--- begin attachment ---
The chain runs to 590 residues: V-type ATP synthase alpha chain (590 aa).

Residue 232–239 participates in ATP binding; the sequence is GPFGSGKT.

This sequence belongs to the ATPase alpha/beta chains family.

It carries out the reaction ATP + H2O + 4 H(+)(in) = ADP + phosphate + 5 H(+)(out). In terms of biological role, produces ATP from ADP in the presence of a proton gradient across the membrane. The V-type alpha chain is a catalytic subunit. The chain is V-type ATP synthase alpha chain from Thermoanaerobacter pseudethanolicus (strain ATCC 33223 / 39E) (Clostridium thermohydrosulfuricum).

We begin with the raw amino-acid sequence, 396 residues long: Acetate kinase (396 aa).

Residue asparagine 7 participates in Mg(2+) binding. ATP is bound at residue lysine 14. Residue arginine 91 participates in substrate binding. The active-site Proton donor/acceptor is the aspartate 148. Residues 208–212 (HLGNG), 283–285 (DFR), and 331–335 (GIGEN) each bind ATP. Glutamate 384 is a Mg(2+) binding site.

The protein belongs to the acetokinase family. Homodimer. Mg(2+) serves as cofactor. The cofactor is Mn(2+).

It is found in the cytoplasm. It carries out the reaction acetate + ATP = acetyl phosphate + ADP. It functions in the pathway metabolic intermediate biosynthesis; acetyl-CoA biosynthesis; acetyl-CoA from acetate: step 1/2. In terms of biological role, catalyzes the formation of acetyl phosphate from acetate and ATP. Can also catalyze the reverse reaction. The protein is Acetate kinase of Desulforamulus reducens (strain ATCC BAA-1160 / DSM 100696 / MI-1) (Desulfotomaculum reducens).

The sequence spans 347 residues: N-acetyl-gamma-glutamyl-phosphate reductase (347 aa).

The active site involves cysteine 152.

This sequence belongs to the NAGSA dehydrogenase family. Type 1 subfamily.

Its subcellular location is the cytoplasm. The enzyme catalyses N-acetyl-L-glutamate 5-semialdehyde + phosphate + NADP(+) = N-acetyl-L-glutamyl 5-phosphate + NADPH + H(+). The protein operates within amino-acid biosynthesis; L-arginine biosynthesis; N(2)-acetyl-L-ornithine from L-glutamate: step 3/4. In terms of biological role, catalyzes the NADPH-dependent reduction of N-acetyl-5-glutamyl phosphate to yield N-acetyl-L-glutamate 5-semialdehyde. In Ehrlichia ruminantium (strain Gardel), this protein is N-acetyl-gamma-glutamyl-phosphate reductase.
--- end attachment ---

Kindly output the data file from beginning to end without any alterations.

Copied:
The chain runs to 590 residues: V-type ATP synthase alpha chain (590 aa).

Residue 232–239 participates in ATP binding; the sequence is GPFGSGKT.

This sequence belongs to the ATPase alpha/beta chains family.

It carries out the reaction ATP + H2O + 4 H(+)(in) = ADP + phosphate + 5 H(+)(out). In terms of biological role, produces ATP from ADP in the presence of a proton gradient across the membrane. The V-type alpha chain is a catalytic subunit. The chain is V-type ATP synthase alpha chain from Thermoanaerobacter pseudethanolicus (strain ATCC 33223 / 39E) (Clostridium thermohydrosulfuricum).

We begin with the raw amino-acid sequence, 396 residues long: Acetate kinase (396 aa).

Residue asparagine 7 participates in Mg(2+) binding. ATP is bound at residue lysine 14. Residue arginine 91 participates in substrate binding. The active-site Proton donor/acceptor is the aspartate 148. Residues 208–212 (HLGNG), 283–285 (DFR), and 331–335 (GIGEN) each bind ATP. Glutamate 384 is a Mg(2+) binding site.

The protein belongs to the acetokinase family. Homodimer. Mg(2+) serves as cofactor. The cofactor is Mn(2+).

It is found in the cytoplasm. It carries out the reaction acetate + ATP = acetyl phosphate + ADP. It functions in the pathway metabolic intermediate biosynthesis; acetyl-CoA biosynthesis; acetyl-CoA from acetate: step 1/2. In terms of biological role, catalyzes the formation of acetyl phosphate from acetate and ATP. Can also catalyze the reverse reaction. The protein is Acetate kinase of Desulforamulus reducens (strain ATCC BAA-1160 / DSM 100696 / MI-1) (Desulfotomaculum reducens).

The sequence spans 347 residues: N-acetyl-gamma-glutamyl-phosphate reductase (347 aa).

The active site involves cysteine 152.

This sequence belongs to the NAGSA dehydrogenase family. Type 1 subfamily.

Its subcellular location is the cytoplasm. The enzyme catalyses N-acetyl-L-glutamate 5-semialdehyde + phosphate + NADP(+) = N-acetyl-L-glutamyl 5-phosphate + NADPH + H(+). The protein operates within amino-acid biosynthesis; L-arginine biosynthesis; N(2)-acetyl-L-ornithine from L-glutamate: step 3/4. In terms of biological role, catalyzes the NADPH-dependent reduction of N-acetyl-5-glutamyl phosphate to yield N-acetyl-L-glutamate 5-semialdehyde. In Ehrlichia ruminantium (strain Gardel), this protein is N-acetyl-gamma-glutamyl-phosphate reductase.